Amber Janney, with her daughter, Haleigh. Janney was a nursing student at ITT Tech when the school closed, leaving her short of graduation and stuck with student debt. (Family photo)

The sudden closure of ITT Technical Institute in September interrupted the lives of tens of thousands of students who were promised a path to a more secure future. Some had just started their higher education with the for-profit school and others were just a few classes away from earning a degree. All are finding themselves in the difficult position of having to start over or try to transfer credits from a school marred by allegations of fraud.

One group of 82 students who were in the nursing program at ITT Tech’s Salem, Va., campus are a prime example of the predicaments facing the 35,000 people the shutdown displaced. Though all of the colleges offering registered nursing in the region say they want to help, none will accept credits from ITT Tech’s nursing courses, leaving students with little hope of completing their degrees.

The federal government cut off student aid to ITT Tech after the school’s accreditor threatened expulsion in the face of mounting investigations, lawsuits and enforcement actions for lying about job placement rates and steering students into predatory loans.

Amber Janney with one of her ITT Tech nursing classes in a family photo. (Family photo)

None of the cases centered on the quality of education at ITT Tech, but some schools are questioning the rigor of its programs. Other institutions are discovering that there is no seamless way to transfer credits from a for-profit school to a nonprofit college.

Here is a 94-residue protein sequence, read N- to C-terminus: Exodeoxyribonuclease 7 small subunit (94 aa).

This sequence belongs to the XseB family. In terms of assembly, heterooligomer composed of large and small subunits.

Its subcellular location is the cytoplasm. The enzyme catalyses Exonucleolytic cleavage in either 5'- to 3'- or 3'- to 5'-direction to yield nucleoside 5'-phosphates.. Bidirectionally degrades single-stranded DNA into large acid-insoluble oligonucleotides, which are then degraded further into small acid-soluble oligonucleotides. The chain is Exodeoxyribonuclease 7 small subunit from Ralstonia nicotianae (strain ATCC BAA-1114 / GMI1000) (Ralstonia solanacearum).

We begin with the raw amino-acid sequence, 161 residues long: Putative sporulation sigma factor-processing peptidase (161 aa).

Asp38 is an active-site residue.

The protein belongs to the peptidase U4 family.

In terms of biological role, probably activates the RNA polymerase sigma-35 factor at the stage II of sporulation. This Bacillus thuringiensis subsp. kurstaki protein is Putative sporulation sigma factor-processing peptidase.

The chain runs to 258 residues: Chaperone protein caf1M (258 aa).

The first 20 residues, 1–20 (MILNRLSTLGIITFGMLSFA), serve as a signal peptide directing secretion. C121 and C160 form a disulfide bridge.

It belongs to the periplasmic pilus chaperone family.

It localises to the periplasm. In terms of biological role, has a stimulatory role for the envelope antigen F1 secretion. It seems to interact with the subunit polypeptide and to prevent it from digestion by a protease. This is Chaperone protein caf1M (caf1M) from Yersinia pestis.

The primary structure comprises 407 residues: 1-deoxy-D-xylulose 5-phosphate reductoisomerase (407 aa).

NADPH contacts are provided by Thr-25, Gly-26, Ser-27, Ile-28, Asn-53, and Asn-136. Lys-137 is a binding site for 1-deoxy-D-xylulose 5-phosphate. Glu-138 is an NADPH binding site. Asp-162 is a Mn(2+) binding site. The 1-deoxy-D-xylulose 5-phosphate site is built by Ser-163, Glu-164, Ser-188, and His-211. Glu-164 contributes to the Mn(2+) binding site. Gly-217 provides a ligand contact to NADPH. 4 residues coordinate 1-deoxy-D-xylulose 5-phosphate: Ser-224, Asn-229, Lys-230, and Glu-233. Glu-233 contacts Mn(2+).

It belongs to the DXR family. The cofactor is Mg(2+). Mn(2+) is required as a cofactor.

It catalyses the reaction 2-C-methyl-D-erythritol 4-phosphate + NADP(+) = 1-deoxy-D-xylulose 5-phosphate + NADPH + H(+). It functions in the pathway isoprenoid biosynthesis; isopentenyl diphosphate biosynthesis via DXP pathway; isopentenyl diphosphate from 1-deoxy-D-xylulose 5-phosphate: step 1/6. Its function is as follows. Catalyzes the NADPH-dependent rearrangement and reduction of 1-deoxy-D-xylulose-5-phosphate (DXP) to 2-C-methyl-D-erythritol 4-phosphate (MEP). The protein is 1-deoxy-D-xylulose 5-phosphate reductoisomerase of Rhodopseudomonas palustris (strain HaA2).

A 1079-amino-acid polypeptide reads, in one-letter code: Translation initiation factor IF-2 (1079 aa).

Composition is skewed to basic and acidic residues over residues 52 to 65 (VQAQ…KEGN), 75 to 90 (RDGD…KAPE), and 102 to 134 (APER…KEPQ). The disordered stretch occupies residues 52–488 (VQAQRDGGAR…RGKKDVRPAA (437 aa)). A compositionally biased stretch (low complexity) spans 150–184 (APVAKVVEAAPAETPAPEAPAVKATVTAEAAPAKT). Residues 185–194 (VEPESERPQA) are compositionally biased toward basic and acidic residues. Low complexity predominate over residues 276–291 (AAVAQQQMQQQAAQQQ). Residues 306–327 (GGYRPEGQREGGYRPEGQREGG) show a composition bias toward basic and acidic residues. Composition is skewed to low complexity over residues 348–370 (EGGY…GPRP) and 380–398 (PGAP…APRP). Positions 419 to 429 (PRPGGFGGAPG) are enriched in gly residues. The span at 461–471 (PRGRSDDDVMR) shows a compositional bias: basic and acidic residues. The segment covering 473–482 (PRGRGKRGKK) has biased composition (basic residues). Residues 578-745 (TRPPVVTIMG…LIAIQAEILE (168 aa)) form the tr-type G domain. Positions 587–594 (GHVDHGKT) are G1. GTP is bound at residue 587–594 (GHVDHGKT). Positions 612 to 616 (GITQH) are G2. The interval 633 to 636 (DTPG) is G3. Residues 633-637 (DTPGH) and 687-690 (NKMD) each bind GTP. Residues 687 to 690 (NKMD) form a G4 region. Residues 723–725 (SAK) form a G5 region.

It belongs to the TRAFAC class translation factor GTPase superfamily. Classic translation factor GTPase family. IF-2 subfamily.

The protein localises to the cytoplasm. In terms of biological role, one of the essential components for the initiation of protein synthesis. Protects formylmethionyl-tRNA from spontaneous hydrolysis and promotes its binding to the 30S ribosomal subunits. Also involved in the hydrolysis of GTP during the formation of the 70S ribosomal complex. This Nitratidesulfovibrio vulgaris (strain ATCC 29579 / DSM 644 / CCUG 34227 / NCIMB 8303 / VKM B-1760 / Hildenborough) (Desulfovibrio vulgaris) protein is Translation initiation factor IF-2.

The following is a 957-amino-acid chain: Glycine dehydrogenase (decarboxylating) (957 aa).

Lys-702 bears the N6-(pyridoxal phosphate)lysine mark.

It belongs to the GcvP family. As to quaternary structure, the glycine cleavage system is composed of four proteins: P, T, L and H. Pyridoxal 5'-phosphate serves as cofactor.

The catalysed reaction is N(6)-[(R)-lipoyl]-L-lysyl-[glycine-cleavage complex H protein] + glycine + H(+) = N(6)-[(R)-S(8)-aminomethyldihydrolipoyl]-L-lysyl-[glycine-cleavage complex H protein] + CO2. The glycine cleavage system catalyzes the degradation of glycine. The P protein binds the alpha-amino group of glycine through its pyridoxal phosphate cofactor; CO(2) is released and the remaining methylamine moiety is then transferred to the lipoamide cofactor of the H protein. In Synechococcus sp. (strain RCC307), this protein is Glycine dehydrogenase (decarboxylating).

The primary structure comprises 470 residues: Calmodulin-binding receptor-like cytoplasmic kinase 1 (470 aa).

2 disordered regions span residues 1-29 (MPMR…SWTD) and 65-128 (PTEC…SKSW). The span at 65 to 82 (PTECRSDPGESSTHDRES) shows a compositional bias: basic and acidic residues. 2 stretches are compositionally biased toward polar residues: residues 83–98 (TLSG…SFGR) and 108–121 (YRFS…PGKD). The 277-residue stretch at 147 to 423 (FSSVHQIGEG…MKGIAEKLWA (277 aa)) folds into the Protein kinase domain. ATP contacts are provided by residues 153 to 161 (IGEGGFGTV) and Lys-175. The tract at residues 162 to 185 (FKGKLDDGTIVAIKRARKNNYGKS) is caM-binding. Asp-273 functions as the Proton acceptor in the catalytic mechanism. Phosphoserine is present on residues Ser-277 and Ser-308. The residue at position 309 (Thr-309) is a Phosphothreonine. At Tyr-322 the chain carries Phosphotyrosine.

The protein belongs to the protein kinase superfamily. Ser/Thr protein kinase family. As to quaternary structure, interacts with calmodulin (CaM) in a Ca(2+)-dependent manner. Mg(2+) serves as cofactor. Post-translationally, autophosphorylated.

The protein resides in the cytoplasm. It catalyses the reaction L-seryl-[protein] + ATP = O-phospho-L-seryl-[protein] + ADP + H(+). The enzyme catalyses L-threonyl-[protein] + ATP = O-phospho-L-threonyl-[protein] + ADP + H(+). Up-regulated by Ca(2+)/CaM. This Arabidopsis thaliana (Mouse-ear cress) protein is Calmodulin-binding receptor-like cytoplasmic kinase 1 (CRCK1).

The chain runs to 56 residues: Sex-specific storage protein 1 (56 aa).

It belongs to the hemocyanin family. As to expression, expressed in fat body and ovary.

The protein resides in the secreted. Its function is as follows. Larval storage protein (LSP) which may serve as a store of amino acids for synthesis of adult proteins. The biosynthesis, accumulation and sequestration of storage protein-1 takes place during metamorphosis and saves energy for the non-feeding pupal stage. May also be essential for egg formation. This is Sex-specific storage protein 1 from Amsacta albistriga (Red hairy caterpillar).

“What the Department of Education has done benefits no one,” said Steve Gunderson, president of Career Education Colleges and Universities, a for-profit trade group. “This is really a question of when the Department will stop its incredible assault on career schools — one that puts thousands of students on the streets with debt and no degree.”

Alongside the federal Education Department, state higher education councils have been organizing transfer fairs and information sessions to connect ITT Tech students to other schools. But states, including Virginia, are having trouble accessing student transcripts from the court-appointed trustee overseeing ITT Tech’s bankruptcy proceedings, creating another hurdle for transferring.

“We have never had a situation like this when a school closes,” said Sylvia Rosa-Casanova of the State Council of Higher Education for Virginia. “We usually have no trouble working with a school to get records. This is unusual, but there are colleges still trying to work with these students.”

Dozens of vocational schools and community colleges near ITT Tech campuses around the country are welcoming displaced students. Schools like Florida State College at Jacksonville and Harcum College in Pennsylvania are making exceptions to accept credits. Columbus State Community College in Ohio is even offering scholarships to displaced students. But many schools will only accept general-education classes because their academic standards differ.

At an open house for ITT Tech students at Virginia Western Community College, Amber Janney, 37, said she was told there was no way the school would count the core courses from ITT Tech’s nursing program, and she was encouraged to apply for the nursing program in the fall. That would mean taking a total of five years to complete her associate degree, which Janney says is not worth her time.

Janney quit her full-time job in March 2015 and sent her then-6-year old daughter to stay with her parents, as early-morning classes and far-flung clinical rotations proved too demanding on her schedule. There aren’t many colleges with registered nursing programs in Roanoke, and ITT Tech gave her a $25,000 scholarship that cut the cost of the two-year nursing degree in half.